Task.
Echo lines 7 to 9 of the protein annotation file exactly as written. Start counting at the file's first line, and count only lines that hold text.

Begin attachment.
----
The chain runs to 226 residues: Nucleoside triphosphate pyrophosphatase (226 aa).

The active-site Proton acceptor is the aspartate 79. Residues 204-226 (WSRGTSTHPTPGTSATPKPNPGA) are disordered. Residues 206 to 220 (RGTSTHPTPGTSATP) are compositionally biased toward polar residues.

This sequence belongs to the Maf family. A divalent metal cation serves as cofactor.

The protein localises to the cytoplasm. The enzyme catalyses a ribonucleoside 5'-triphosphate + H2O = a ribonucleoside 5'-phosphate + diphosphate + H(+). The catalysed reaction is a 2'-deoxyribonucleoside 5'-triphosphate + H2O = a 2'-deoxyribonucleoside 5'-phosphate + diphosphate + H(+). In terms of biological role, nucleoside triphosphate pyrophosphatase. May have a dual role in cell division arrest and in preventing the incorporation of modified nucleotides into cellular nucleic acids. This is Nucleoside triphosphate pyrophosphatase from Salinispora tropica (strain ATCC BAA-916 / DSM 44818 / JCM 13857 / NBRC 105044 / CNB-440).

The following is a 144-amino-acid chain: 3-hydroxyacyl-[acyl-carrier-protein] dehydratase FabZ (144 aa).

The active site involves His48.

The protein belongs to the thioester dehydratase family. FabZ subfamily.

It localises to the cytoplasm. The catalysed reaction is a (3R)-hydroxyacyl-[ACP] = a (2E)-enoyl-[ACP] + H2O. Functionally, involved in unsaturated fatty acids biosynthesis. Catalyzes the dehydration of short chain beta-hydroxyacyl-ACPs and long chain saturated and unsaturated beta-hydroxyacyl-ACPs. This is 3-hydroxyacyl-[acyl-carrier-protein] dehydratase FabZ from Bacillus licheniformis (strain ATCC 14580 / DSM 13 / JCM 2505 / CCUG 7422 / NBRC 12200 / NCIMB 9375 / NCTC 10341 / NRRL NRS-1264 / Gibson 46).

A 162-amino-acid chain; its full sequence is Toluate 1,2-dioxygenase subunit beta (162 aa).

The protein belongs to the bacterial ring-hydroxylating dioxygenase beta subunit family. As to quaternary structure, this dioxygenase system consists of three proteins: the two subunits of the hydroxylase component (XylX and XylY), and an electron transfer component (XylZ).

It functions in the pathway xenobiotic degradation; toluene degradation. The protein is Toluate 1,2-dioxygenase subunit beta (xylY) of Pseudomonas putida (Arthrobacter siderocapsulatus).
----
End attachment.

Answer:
The protein belongs to the thioester dehydratase family. FabZ subfamily.

It localises to the cytoplasm. The catalysed reaction is a (3R)-hydroxyacyl-[ACP] = a (2E)-enoyl-[ACP] + H2O. Functionally, involved in unsaturated fatty acids biosynthesis. Catalyzes the dehydration of short chain beta-hydroxyacyl-ACPs and long chain saturated and unsaturated beta-hydroxyacyl-ACPs. This is 3-hydroxyacyl-[acyl-carrier-protein] dehydratase FabZ from Bacillus licheniformis (strain ATCC 14580 / DSM 13 / JCM 2505 / CCUG 7422 / NBRC 12200 / NCIMB 9375 / NCTC 10341 / NRRL NRS-1264 / Gibson 46).

A 162-amino-acid chain; its full sequence is Toluate 1,2-dioxygenase subunit beta (162 aa).